In 1962 the TBEV strain Sofjin was provided by M.P. Chumakov’s laboratory to the FSUE IPVE to be used as a master seed bank for the vaccine. The master seed bank was multiplied twice in 1977 and 1985 via the passage through a mouse brain of TBEV strain Sofjin, then aliquoted and stored. Nowadays, during the technological process, one aliquot from the master seed bank (from 1985) is multiplied 2–3 times in a mouse brain (working seed bank), and then multiplied in a CEF (non-concentrated bulk). Non-concentrated bulks are being inactivated with formaldehyde, concentrated via ultrafiltration, and purified through gel-filtration and protamine sulfate to obtain an inactivated vaccine lot.

We obtained complete genome sequences for a master seed bank and working seed bank viruses, and sequences of structural parts of the genomes of non-concentrated bulk viruses. Viral RNA was extracted from mice brain suspensions or CEF culture supernatants with TRIReagent LS (Sigma-Aldrich), and, after RT-PCR with overlapping sets of specific primers (sequences available upon request), M-MLV reverse transcriptase (Promega) and Taq-polymerase (Fermentas), was sequenced directly from PCR-DNA on the ABI PRISM 3730 sequencer using ABI PRISM® BigDye™ Terminator v. 3.1.

The master seed bank nucleotide sequence of the genome fragment, encoding the whole polyprotein, was deposited into GenBank (ID KC806252), and the sequence was named “Sofjin-Chumakov” to differentiate it from the other strains with the same name deposited to the GenBank previously.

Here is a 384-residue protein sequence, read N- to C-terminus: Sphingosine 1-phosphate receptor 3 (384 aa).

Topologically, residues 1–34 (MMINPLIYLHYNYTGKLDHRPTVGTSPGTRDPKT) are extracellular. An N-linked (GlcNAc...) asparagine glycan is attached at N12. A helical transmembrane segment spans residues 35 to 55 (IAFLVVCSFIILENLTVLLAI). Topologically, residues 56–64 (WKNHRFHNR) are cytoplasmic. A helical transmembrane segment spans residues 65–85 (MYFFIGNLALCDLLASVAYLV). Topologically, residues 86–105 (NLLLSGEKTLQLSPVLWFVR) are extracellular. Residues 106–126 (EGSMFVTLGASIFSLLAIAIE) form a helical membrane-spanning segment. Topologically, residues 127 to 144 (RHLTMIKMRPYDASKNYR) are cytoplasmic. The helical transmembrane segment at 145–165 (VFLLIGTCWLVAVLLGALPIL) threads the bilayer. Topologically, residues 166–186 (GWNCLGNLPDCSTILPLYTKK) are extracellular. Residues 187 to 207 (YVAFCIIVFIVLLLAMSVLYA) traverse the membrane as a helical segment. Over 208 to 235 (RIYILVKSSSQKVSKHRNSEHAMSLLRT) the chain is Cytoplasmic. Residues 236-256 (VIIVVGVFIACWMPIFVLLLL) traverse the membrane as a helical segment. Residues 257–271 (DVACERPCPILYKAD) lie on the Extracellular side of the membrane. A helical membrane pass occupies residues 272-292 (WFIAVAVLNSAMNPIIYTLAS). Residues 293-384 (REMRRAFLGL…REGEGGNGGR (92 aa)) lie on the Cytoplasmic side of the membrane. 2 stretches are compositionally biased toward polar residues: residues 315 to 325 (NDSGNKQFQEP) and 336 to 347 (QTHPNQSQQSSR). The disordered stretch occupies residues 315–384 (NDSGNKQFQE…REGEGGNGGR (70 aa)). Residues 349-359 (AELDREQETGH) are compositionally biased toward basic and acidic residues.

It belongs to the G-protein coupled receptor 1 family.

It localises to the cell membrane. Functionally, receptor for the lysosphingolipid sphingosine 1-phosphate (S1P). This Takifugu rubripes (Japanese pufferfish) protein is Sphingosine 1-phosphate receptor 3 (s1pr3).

We performed a phylogenetic analysis with Clustal-X 2.0.11 (Larkin et al. 2007) of Sofjin-Chumakov and GenBank complete genome sequences of TBEV strains, including several “Sofjin” strains (Fig. 1). The Far-Eastern subtype showed several clusters. All “Sofjin” strains belonged to a group with several strains from the Urals, Primorskiy kray and Irkutsk region (Russia).
Fig. 1

Phylogenetic tree of complete genome sequences of TBEV strains (NJ method). Strain Sofjin-Chumakov is shown in bold, other “Sofjin” strains are shown in bold italics

The phylogenetic analysis of GenBank nucleotide sequences of protein E encoding genome fragments of Far-Eastern TBEV strains (Fig. 2) showed, as mentioned previously (Kovalev et al. 2012), that ‘Sofjin’ strains did not form a distinct branch on this tree. The E protein sequence of Sofjin-Chumakov was identical to the one of the TBEV strain SofjinKGG (Kozlovskaya et al. 2010). This strain has been used as the Sofjin strain in Chumakov IPVE for many years.
Fig. 2

Phylogenetic tree of Far-Eastern TBEV subtype for fragment genome sequences for E protein, including all “Sofjin” strains (shown in bold) (NJ method)

Strain SofjinKSY_JF819648 (D.I. Ivanovsky Institute of Virology) (Kovalev et al. 2012) contained only five nucleotide substitutions to the Sofjin-Chumakov sequence. Possibly, these differences could be the result of different passage histories of these viruses.

Sofjin-Chumakov showed the greatest number of differences with strain Sofjin-HO, sequenced by Japanese authors, which was more related to the Khabarovsk strains.